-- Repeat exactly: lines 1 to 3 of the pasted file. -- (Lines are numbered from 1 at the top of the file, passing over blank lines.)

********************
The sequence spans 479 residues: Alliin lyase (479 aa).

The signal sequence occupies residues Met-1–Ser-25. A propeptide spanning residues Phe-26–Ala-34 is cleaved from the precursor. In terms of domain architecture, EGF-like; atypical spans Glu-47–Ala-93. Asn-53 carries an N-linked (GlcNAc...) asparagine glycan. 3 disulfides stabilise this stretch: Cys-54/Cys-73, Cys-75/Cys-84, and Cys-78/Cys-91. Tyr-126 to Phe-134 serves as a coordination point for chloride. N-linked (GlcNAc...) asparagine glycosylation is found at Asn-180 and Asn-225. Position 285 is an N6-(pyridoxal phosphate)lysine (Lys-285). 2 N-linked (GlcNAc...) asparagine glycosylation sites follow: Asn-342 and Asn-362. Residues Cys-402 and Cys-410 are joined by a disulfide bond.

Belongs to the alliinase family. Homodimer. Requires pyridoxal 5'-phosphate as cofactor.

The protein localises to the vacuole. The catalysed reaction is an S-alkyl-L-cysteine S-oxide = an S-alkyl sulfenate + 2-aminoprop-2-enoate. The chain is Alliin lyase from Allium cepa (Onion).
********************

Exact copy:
The sequence spans 479 residues: Alliin lyase (479 aa).

The signal sequence occupies residues Met-1–Ser-25. A propeptide spanning residues Phe-26–Ala-34 is cleaved from the precursor. In terms of domain architecture, EGF-like; atypical spans Glu-47–Ala-93. Asn-53 carries an N-linked (GlcNAc...) asparagine glycan. 3 disulfides stabilise this stretch: Cys-54/Cys-73, Cys-75/Cys-84, and Cys-78/Cys-91. Tyr-126 to Phe-134 serves as a coordination point for chloride. N-linked (GlcNAc...) asparagine glycosylation is found at Asn-180 and Asn-225. Position 285 is an N6-(pyridoxal phosphate)lysine (Lys-285). 2 N-linked (GlcNAc...) asparagine glycosylation sites follow: Asn-342 and Asn-362. Residues Cys-402 and Cys-410 are joined by a disulfide bond.

Belongs to the alliinase family. Homodimer. Requires pyridoxal 5'-phosphate as cofactor.